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Ukraine parliament clips Yushchenko’s wings

In a major blow to Ukraine`s pro-western president, Viktor Yushchenko, the country`s parliament on Friday boosted the authority of the government headed by his arch-rival, Viktor Yanukovich, prime minister.

In a major blow to Ukraine`s pro-western president, Viktor Yushchenko, the country`s parliament on Friday boosted the authority of the government headed by his arch-rival, Viktor Yanukovich, prime minister.

Legislators overcame a presidential veto to pass legislation that increases the authority of Mr Yanukovich`s government, marginalizing the presidency. The law is a turning point in a power struggle between the pair.

The two leaders have been locked in a political tussle since the Orange Revolution of 2004, clashing over top government posts as well as foreign and domestic policy since Mr Yanukovich assumed the premiership last year.

Mr Yushchenko`s allies described the law as an attempt to "usurp" power in the country.

Backed by a majority of legislators and enjoying the support of Yulia Tymoshenko`s opposition bloc, Mr Yanukovich`s governing coalition mustered more than the two-thirds support required to override the veto.

In return, Ms Tymoshenko garnered support for a law granting the opposition oversight over the government and another bill permitting parties to eject members from parliament and regional legislative bodies as punishment for voting against the party line.

The latter is expected to help Ms Tymoshenko`s camp halt the exodus of legislators from its faction and to form a majority in the city council in Kiev, Ukraine`s capital.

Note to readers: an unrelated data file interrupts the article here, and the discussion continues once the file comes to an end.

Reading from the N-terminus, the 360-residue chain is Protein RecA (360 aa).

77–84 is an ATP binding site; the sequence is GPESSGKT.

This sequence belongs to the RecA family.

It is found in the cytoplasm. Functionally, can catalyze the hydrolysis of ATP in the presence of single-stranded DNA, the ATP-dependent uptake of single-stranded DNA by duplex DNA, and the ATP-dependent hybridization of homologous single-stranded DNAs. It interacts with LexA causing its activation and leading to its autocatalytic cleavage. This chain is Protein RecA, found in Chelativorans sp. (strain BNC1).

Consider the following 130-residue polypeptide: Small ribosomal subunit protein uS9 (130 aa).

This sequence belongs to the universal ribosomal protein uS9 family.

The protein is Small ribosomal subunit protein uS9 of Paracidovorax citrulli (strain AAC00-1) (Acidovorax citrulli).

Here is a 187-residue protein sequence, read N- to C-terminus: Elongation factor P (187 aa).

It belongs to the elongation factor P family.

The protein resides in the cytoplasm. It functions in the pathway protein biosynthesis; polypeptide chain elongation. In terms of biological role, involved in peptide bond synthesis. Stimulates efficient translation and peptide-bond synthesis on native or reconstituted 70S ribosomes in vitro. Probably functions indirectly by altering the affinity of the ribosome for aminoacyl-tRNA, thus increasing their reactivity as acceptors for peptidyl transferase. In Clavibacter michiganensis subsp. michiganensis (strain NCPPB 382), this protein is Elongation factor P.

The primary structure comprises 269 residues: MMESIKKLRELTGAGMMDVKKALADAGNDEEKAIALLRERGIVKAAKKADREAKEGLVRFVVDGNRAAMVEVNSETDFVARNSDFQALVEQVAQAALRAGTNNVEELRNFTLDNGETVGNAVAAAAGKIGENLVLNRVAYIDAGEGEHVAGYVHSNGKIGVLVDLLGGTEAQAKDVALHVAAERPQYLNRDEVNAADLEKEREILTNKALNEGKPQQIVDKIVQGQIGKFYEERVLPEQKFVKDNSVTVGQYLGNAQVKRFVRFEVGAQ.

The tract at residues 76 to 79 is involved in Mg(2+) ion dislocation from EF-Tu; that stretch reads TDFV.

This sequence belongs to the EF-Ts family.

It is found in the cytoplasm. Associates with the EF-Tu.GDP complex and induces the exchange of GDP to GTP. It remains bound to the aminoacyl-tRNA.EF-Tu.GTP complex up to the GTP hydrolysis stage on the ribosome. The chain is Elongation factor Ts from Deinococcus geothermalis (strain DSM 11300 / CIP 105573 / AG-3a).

Ms Tymoshenko, a firebrand politician, played a major role in mustering support for Mr Yushchenko during the 2004 presidential elections, but their relations soured after was sacked as prime minister in 2005.

The votes came as a surprise. Days earlier Mr Yushchenko and Mr Yanukovich appeared to have mapped out plans for a compromise on cabinet appointments.

The new law undermines presidential authority in several key areas. It authorises the government to rebut decisions by regional officials appointed by the president. It also limits Mr Yushchenko`s authority over the foreign, interior and defence ministries.

An aide to Mr Yushchenko said the law violates twelve constitutional norms and promised to challenge it through a constitutional court.

Oles Dony, a political analyst in Kiev, said: "This situation is proof of the continuation of dangerous tendencies in Ukraine`s political arena, namely the lack of transparency, the inability to stick with political agreements reached, repeated backroom dealings and violations in voting procedures."

Mr Yanukovich, who suffered a humiliating defeat in the 2004 presidential elections despite Russian backing, staged a remarkable comeback last August after Mr Yushchenko nominated him as prime minister in an attempt to end four months of political paralysis.

Mr Yushchenko secured safeguards for his pro-western agenda, namely swift integration with the European Union, Nato and the World Trade Organization. His allies have since accused Mr Yanukovich of stalling reforms and blocking Ukraine`s integration with the west.

This news was monitored by the ArtUkraine Monitoring Service for the Action Ukraine Report.

By Roman Olearchyk in Kiev, Financial Times

London, United Kingdom, Saturday, January 13, 2007

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